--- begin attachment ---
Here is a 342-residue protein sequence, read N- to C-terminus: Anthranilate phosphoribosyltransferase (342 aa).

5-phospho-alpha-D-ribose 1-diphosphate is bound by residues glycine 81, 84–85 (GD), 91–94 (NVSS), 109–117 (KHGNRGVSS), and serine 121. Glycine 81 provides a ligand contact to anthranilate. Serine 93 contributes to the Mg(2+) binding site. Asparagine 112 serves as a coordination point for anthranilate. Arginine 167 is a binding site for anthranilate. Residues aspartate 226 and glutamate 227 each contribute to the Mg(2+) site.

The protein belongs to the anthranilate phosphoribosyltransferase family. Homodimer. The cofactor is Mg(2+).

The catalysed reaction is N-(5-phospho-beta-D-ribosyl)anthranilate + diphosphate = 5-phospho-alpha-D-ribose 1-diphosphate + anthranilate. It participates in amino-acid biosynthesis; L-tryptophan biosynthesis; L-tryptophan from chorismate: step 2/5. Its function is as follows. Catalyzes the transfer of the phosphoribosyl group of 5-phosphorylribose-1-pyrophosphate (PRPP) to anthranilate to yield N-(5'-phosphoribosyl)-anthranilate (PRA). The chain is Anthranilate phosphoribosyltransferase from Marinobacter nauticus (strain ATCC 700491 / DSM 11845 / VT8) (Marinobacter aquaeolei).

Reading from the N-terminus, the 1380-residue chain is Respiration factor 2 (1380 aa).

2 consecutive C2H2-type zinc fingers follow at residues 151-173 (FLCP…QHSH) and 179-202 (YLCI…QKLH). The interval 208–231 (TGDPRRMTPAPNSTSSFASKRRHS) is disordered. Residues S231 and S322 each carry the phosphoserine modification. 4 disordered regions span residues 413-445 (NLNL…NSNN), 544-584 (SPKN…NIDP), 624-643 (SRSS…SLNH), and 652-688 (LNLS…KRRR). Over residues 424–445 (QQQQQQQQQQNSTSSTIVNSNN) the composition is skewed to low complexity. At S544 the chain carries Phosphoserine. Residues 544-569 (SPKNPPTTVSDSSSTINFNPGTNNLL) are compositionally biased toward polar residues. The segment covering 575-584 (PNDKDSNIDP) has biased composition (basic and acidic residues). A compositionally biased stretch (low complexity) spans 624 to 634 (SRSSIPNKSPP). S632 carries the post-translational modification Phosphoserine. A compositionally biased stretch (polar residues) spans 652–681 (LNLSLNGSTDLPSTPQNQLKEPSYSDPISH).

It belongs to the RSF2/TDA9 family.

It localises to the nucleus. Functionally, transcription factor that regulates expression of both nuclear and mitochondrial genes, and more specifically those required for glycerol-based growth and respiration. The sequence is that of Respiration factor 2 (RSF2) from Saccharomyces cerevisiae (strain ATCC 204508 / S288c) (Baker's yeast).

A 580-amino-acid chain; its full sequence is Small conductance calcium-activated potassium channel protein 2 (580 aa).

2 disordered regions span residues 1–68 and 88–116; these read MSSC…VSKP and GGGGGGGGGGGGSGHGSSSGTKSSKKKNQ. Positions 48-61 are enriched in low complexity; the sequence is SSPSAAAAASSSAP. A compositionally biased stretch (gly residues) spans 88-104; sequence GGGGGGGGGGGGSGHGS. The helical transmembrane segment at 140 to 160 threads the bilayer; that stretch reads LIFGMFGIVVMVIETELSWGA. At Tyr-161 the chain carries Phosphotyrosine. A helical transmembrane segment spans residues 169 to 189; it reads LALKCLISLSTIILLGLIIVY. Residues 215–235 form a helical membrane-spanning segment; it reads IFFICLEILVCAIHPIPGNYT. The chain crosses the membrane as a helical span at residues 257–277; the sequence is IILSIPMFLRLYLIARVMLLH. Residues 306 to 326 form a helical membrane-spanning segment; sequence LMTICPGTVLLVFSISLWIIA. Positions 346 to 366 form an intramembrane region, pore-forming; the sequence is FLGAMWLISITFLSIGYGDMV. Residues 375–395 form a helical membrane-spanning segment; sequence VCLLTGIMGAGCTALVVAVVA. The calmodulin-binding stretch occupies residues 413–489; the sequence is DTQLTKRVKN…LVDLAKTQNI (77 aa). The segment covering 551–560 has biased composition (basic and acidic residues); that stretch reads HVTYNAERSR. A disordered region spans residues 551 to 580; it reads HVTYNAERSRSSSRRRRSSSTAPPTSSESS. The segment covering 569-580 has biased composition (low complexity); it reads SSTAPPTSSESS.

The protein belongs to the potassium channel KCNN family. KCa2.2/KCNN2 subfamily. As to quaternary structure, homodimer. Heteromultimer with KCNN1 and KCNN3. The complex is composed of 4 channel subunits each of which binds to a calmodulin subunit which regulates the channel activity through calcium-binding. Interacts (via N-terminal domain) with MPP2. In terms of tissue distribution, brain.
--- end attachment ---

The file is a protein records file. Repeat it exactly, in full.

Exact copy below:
Here is a 342-residue protein sequence, read N- to C-terminus: Anthranilate phosphoribosyltransferase (342 aa).

5-phospho-alpha-D-ribose 1-diphosphate is bound by residues glycine 81, 84–85 (GD), 91–94 (NVSS), 109–117 (KHGNRGVSS), and serine 121. Glycine 81 provides a ligand contact to anthranilate. Serine 93 contributes to the Mg(2+) binding site. Asparagine 112 serves as a coordination point for anthranilate. Arginine 167 is a binding site for anthranilate. Residues aspartate 226 and glutamate 227 each contribute to the Mg(2+) site.

The protein belongs to the anthranilate phosphoribosyltransferase family. Homodimer. The cofactor is Mg(2+).

The catalysed reaction is N-(5-phospho-beta-D-ribosyl)anthranilate + diphosphate = 5-phospho-alpha-D-ribose 1-diphosphate + anthranilate. It participates in amino-acid biosynthesis; L-tryptophan biosynthesis; L-tryptophan from chorismate: step 2/5. Its function is as follows. Catalyzes the transfer of the phosphoribosyl group of 5-phosphorylribose-1-pyrophosphate (PRPP) to anthranilate to yield N-(5'-phosphoribosyl)-anthranilate (PRA). The chain is Anthranilate phosphoribosyltransferase from Marinobacter nauticus (strain ATCC 700491 / DSM 11845 / VT8) (Marinobacter aquaeolei).

Reading from the N-terminus, the 1380-residue chain is Respiration factor 2 (1380 aa).

2 consecutive C2H2-type zinc fingers follow at residues 151-173 (FLCP…QHSH) and 179-202 (YLCI…QKLH). The interval 208–231 (TGDPRRMTPAPNSTSSFASKRRHS) is disordered. Residues S231 and S322 each carry the phosphoserine modification. 4 disordered regions span residues 413-445 (NLNL…NSNN), 544-584 (SPKN…NIDP), 624-643 (SRSS…SLNH), and 652-688 (LNLS…KRRR). Over residues 424–445 (QQQQQQQQQQNSTSSTIVNSNN) the composition is skewed to low complexity. At S544 the chain carries Phosphoserine. Residues 544-569 (SPKNPPTTVSDSSSTINFNPGTNNLL) are compositionally biased toward polar residues. The segment covering 575-584 (PNDKDSNIDP) has biased composition (basic and acidic residues). A compositionally biased stretch (low complexity) spans 624 to 634 (SRSSIPNKSPP). S632 carries the post-translational modification Phosphoserine. A compositionally biased stretch (polar residues) spans 652–681 (LNLSLNGSTDLPSTPQNQLKEPSYSDPISH).

It belongs to the RSF2/TDA9 family.

It localises to the nucleus. Functionally, transcription factor that regulates expression of both nuclear and mitochondrial genes, and more specifically those required for glycerol-based growth and respiration. The sequence is that of Respiration factor 2 (RSF2) from Saccharomyces cerevisiae (strain ATCC 204508 / S288c) (Baker's yeast).

A 580-amino-acid chain; its full sequence is Small conductance calcium-activated potassium channel protein 2 (580 aa).

2 disordered regions span residues 1–68 and 88–116; these read MSSC…VSKP and GGGGGGGGGGGGSGHGSSSGTKSSKKKNQ. Positions 48-61 are enriched in low complexity; the sequence is SSPSAAAAASSSAP. A compositionally biased stretch (gly residues) spans 88-104; sequence GGGGGGGGGGGGSGHGS. The helical transmembrane segment at 140 to 160 threads the bilayer; that stretch reads LIFGMFGIVVMVIETELSWGA. At Tyr-161 the chain carries Phosphotyrosine. A helical transmembrane segment spans residues 169 to 189; it reads LALKCLISLSTIILLGLIIVY. Residues 215–235 form a helical membrane-spanning segment; it reads IFFICLEILVCAIHPIPGNYT. The chain crosses the membrane as a helical span at residues 257–277; the sequence is IILSIPMFLRLYLIARVMLLH. Residues 306 to 326 form a helical membrane-spanning segment; sequence LMTICPGTVLLVFSISLWIIA. Positions 346 to 366 form an intramembrane region, pore-forming; the sequence is FLGAMWLISITFLSIGYGDMV. Residues 375–395 form a helical membrane-spanning segment; sequence VCLLTGIMGAGCTALVVAVVA. The calmodulin-binding stretch occupies residues 413–489; the sequence is DTQLTKRVKN…LVDLAKTQNI (77 aa). The segment covering 551–560 has biased composition (basic and acidic residues); that stretch reads HVTYNAERSR. A disordered region spans residues 551 to 580; it reads HVTYNAERSRSSSRRRRSSSTAPPTSSESS. The segment covering 569-580 has biased composition (low complexity); it reads SSTAPPTSSESS.

The protein belongs to the potassium channel KCNN family. KCa2.2/KCNN2 subfamily. As to quaternary structure, homodimer. Heteromultimer with KCNN1 and KCNN3. The complex is composed of 4 channel subunits each of which binds to a calmodulin subunit which regulates the channel activity through calcium-binding. Interacts (via N-terminal domain) with MPP2. In terms of tissue distribution, brain.